- Format: Kindle Edition
- File Size: 947.0 KB
- Print Length: 337 pages
- Simultaneous Device Usage: Unlimited
- Publisher: Dingo Dog Publishing; 6 edition (19 Jan. 2014)
- Sold by: Amazon Media EU S.à r.l.
- Language: English
- ASIN: B005RR2UI6
- Text-to-Speech: Enabled
- Word Wise: Enabled
- Average Customer Review: 30 customer reviews
- Amazon Bestsellers Rank: #138,187 Paid in Kindle Store (See Top 100 Paid in Kindle Store)
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|Print List Price:||£11.99|
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The Sorcerer's Ascension: Book 1 of The Sorcerer's Path Kindle Edition
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This is not one of those books.
I'm not a huge fantasy novel reader, and am wary of trilogies of books in general, as they feel like they are just marking time between significant moments. This book is not guilty of that sin; although when significant moments do arise you are very aware of them. Another review says the book starts off slow; I feel this is harsh, as far to many of these type of books pay mere lip-service to this part of the story.
There are a few typos in there, but not many, maybe 3 or 4 that I remember. which is pretty good for a kindle book, especially at this price!
Definitely a gem!
I'm on the second book now, and so far so good!
Besides some additional editing to get rid of occasional grammar mistakes, the book could probably benefit from time stamps for individual chapters and a map. The story often skips hours, days, weeks and even months without clear indication. Only in retrospect, it becomes apparent that the characters don't constantly fall/jump from one action sequence to another, but undergo personal development over extended periods of time (filled with mundane/repetitive tasks). The book introduces several locations and frequently connects them by characters being chased, sneaking, or simply travelling from one to another. A map would have fostered better understanding of the relations between those places and getting an idea on what it would take in terms of time/effort to get around.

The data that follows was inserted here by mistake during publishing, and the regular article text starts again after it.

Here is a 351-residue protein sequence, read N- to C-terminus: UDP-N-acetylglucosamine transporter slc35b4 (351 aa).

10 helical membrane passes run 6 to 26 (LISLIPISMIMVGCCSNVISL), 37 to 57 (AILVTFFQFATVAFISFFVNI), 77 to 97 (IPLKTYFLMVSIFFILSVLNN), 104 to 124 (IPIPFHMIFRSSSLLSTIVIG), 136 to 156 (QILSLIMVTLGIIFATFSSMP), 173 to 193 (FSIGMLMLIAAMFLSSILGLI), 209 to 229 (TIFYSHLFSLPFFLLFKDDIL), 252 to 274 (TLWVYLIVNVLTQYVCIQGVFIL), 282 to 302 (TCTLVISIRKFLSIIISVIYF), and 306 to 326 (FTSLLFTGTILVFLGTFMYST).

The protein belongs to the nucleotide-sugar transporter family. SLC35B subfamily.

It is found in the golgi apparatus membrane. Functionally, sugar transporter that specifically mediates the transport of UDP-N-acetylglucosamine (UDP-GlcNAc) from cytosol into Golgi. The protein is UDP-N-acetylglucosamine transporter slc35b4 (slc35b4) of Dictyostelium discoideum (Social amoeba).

After finishing the 2nd book of the series I'm still fascinated by the world and it's characters. I'd recommend the book to readers with interest in sword&wand fantasy worlds that focus on character development rather than political intrigues.
This is actually quite a good plot with enough darkness to cover any cracks. Where there is weakness however is in the descriptive work and characterisation, which at times is paper thin. Easy read and good fun, but not Eddings or Stevenson.
Brock manages this through the trials of his young protagonist, drawing you in to this multi-threaded tale of a young sorcerer thrust into a devilish plot against the throne.
Looking forward to seeing how this unfolds.
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